My tongue immediately stuck on the roof of my completely dry with shock mouth. We locked eyes for a few seconds as if we were spirits in another world and now meeting on earth, the don’t-I-know-you kind of stare. But Nandi and I knew each other, for years, we have done the silliest of things and shared all our juicy fantasies about our crushes, we know each other but not this part of our lives. Seeing a psychologist means trouble, I know because I am seeing one. I couldn’t concentrate on my session, thinking that Nandi is seeing a psychologist and I don’t know about it and she doesn’t know that I am also seeing a psychologist. How could we both be secretly reaching out for help? I began thinking, what is the use of friendship if we are all about giggles and never about, is there something hurting you?

I couldn’t think straight during the session and also walking to Campus Square. I was wondering if Nandi would still show up, would we address seeing each other at a place we never thought we’d bump into each other and are we going to talk about how we don’t talk and how we are really not aware of each other’s pain. My head was buzzing! I didn’t even notice that I was walking on the Rea Vaya lane until a taxi driver hooted violently at me, I jumped off the lane onto the car lane and gosh, my heart was racing hard! I crossed two more robots still in disbelief that the taxi driver is hooting and threatening to drive over me as he is on the right lane. Nxa! I was so pissed off and I got to Campus Square and Nandi was waiting at the entrance, I couldn’t hold it, annoyed, I told her what just happened and immediately we started talking about how awful taxi drivers are and how funny I must have looked shocked and running on the Rea Vaya lane, hahaha and more giggles and thigh slapping, foot stomping loosing ourselves in laughter, as usual.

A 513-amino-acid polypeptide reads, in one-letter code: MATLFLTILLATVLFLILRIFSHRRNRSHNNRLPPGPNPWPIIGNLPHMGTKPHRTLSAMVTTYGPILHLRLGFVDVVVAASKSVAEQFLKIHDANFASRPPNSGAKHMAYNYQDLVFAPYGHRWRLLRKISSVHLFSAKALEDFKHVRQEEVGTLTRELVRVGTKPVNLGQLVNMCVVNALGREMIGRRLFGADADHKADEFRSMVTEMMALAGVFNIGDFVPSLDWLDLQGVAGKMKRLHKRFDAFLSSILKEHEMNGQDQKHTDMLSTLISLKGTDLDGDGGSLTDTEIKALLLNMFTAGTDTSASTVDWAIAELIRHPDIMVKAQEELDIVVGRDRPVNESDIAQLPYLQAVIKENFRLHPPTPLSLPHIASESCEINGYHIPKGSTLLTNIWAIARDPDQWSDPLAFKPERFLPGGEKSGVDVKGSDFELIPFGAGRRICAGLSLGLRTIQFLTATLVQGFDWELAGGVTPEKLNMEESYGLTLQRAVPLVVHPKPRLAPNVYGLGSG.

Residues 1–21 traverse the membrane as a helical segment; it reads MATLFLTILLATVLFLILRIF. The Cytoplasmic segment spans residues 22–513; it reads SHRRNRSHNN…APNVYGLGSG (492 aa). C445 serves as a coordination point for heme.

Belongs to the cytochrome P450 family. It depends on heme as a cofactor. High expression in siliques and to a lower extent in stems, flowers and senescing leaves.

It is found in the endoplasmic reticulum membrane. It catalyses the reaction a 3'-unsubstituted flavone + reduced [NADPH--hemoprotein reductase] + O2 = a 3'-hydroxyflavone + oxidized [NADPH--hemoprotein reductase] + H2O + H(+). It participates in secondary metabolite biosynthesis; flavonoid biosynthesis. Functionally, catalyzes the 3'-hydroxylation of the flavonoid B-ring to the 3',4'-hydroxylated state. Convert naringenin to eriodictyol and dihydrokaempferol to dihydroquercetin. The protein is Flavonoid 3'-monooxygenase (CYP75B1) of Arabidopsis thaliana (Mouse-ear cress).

We got in at Pick n Pay clothing, laughed at some shoes, went to Legit and complained about the expense of bags, got to Woolworths, got wine and junk filled it in our baskets then discussed how all we were carrying would be cheaper at Pick n Pay and then we went there and got cheaper wine and junk. When we were done with our wine and junk shopping, we walked up the back bending hill to Brixton to our separate communes, on the way we talked about how tired we were and how we must wake up early on Saturday so we could do our hair before we go and chill in Braamfontein.

None of us mentioned what happened earlier but I’m sure we both wanted to say something. I don’t know why we don’t talk. What are we afraid of or am I expecting too much from Nandi or talking is for therapy sessions only?

Either way, I wonder about Nandi, is she secretive or maybe I am not the one she wants to open up to or maybe does she wonder about me too but since we don’t talk, we will keep wondering about each other, being sick in secret and fading away, getting swallowed by our giggles

Photo: Hazel Fasaha Tobo

Advertisements

Leave a Reply

Fill in your details below or click an icon to log in:

WordPress.com Logo

You are commenting using your WordPress.com account. Log Out / Change )

Twitter picture

You are commenting using your Twitter account. Log Out / Change )

Facebook photo

You are commenting using your Facebook account. Log Out / Change )

Google+ photo

You are commenting using your Google+ account. Log Out / Change )

Connecting to %s